Excitation with a transition from the bound paired state into long-living QSS corresponds to quite small but finite decay . The transitions into stationary states above barrier energy should be associated with an infinitesimal decay, , leading to conventional Fermi-liquid behavior of diagonal Gor’kov function (20) above . Thus, a rise of QSS results in a non-Fermi-liquid behavior of diagonal Green function (15) that can be manifested in rather wide temperature range relating to strong pseudogap state. This range corresponds to transitions between boson-like bound and quasi-stationary states. Therefore, Eq. (20) can be considered as a bridge between the BCS and BEC approaches to the problem of superconductivity, in accordance with the assumption by Geshkenbein et al. GIL ()

Iv Superconducting state with large momentum

One can believe that the nearly nested FC of underdoped (up to optimum doping) cuprate compound in the form of a square with rounded corners, shown schematically in Fig. 3, results in the fact that the  - channel corresponding to an incommensurate momentum dominates the Cooper channel. In such a case, it is a rise of coherence in the system of  - pairs that determines SC transition temperature , Therefore, there is a temperature range well below in which mean-field SC order parameter , relating to the  - channel, can be approximately considered as governed by the only self-consistency equation,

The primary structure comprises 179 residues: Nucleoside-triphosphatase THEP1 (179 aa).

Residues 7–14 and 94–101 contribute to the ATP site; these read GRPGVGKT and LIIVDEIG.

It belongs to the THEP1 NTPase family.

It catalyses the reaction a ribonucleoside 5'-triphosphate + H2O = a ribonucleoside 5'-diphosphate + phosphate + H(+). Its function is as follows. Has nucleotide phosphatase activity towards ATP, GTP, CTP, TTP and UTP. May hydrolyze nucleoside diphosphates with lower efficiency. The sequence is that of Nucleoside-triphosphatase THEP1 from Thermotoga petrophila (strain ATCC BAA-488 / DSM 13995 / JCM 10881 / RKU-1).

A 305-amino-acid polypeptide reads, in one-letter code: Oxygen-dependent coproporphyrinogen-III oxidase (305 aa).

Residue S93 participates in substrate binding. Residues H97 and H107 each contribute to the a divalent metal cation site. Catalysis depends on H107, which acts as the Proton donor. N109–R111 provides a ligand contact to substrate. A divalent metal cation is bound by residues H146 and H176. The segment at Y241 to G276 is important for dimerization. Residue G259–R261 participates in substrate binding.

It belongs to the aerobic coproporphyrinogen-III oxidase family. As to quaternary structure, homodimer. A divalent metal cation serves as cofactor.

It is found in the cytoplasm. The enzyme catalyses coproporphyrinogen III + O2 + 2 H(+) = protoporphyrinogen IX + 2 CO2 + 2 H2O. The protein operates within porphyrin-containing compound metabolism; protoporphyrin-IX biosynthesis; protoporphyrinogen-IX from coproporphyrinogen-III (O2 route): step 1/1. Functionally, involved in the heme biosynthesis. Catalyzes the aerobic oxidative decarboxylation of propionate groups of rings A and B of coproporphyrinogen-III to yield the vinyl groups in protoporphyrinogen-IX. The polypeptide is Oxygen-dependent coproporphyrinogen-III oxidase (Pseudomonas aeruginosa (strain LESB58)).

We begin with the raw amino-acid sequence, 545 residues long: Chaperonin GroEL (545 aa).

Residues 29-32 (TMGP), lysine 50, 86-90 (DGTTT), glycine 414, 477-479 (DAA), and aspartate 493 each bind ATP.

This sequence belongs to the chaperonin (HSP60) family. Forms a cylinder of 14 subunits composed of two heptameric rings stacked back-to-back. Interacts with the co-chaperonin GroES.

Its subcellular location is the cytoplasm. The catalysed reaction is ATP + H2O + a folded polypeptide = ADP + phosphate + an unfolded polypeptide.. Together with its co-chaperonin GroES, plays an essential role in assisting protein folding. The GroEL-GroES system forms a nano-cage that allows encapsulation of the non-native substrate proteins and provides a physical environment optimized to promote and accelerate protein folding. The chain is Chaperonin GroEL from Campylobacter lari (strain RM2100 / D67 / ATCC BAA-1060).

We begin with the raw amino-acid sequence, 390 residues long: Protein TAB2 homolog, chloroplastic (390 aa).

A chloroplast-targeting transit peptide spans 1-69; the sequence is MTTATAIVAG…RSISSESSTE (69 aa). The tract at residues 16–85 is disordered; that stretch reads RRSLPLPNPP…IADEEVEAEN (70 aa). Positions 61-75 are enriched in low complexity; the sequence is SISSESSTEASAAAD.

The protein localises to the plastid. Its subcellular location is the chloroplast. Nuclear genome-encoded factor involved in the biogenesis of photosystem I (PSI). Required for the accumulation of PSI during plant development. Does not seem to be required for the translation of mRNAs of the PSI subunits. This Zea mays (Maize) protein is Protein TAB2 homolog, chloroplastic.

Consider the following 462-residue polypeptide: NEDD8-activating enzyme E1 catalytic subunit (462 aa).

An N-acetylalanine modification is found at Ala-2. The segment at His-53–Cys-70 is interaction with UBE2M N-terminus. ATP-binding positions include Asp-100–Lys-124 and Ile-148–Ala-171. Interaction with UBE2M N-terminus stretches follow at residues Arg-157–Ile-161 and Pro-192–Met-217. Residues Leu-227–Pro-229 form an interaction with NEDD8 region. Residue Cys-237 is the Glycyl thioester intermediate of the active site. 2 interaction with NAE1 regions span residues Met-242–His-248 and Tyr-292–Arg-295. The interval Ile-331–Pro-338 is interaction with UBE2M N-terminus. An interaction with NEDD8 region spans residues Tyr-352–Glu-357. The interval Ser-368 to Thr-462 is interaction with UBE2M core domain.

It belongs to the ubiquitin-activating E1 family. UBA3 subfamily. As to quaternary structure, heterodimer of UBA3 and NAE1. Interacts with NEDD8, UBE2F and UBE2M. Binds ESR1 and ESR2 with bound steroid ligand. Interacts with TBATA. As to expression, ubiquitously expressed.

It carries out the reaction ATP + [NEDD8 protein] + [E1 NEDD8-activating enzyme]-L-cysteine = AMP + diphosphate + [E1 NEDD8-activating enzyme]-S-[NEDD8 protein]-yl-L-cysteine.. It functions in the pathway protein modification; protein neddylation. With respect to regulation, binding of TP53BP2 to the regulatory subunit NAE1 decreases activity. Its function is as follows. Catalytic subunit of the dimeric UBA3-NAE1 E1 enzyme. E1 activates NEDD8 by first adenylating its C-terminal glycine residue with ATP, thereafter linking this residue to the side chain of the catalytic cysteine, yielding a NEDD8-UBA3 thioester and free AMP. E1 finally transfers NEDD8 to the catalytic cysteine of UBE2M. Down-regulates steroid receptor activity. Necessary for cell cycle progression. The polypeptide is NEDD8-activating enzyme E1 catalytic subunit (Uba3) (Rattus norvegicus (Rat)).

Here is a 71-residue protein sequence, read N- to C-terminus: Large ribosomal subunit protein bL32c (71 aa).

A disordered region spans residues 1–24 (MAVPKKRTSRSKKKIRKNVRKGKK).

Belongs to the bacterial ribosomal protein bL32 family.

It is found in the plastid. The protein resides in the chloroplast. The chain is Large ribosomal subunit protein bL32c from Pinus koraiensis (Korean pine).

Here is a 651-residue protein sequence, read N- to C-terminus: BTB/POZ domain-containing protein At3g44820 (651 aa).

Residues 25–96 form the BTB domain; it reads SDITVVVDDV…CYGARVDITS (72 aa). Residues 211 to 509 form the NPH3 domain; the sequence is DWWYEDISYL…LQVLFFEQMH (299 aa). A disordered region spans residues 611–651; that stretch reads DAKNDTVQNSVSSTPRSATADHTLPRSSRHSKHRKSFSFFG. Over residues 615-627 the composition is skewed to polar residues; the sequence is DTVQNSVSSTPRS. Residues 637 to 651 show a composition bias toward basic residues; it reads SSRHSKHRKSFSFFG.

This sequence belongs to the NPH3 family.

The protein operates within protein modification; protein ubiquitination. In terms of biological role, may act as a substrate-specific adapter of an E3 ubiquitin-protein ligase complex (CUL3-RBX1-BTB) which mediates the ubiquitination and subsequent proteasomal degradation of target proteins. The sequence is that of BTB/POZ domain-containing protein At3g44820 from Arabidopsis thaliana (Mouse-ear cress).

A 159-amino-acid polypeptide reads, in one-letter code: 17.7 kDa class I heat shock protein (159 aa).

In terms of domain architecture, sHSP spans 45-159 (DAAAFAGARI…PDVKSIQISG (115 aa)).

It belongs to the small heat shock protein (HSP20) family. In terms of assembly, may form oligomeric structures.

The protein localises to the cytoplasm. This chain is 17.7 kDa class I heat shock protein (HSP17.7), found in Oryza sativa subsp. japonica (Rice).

(21)

Quasiparticle energy,

(22)

aside from , includes strong pseudogap parameter, , associated with QSS that can exist above . Thus, Eq. (21) reflects the fact that SC order arises from the state other than normal Fermi liquid. Therefore, Eq. (21) differs from the conventional BCS self-consistency equation. It is reasonable to assume that is small above optimum doping and gradually increases with underdoping. This leads to smoothing of the singularity in Eq. (21) and, as a result, to a gradual decrease in with underdoping.